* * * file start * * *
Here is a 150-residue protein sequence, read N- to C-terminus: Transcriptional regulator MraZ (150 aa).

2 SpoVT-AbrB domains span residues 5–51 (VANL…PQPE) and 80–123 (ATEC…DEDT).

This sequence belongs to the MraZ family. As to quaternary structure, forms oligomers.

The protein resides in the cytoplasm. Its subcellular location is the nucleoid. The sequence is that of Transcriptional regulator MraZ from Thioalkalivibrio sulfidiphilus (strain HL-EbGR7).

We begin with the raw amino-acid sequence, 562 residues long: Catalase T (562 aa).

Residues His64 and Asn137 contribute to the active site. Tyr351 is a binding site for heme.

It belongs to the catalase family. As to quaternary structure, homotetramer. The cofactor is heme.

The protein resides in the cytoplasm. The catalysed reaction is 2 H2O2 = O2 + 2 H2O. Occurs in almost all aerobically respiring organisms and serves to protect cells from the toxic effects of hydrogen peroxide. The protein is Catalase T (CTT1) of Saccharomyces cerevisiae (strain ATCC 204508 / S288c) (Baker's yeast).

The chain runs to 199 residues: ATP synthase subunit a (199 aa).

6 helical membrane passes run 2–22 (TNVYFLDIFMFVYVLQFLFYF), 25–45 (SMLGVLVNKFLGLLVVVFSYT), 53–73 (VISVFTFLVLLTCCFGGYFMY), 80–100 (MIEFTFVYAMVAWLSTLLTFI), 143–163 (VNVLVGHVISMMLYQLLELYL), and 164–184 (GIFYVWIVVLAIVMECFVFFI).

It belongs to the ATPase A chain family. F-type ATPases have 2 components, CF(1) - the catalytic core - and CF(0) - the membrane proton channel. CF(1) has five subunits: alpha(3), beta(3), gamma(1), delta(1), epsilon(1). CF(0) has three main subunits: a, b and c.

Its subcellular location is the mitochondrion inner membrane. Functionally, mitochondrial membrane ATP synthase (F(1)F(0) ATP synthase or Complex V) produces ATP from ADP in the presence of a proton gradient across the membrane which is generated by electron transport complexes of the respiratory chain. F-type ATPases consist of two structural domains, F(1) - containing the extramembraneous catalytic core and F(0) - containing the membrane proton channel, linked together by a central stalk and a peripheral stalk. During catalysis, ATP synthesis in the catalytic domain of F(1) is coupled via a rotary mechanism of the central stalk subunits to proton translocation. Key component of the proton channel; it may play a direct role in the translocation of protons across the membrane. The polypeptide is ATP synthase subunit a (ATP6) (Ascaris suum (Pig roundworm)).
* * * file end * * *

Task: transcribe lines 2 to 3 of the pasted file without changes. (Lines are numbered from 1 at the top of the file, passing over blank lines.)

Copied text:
2 SpoVT-AbrB domains span residues 5–51 (VANL…PQPE) and 80–123 (ATEC…DEDT).

This sequence belongs to the MraZ family. As to quaternary structure, forms oligomers.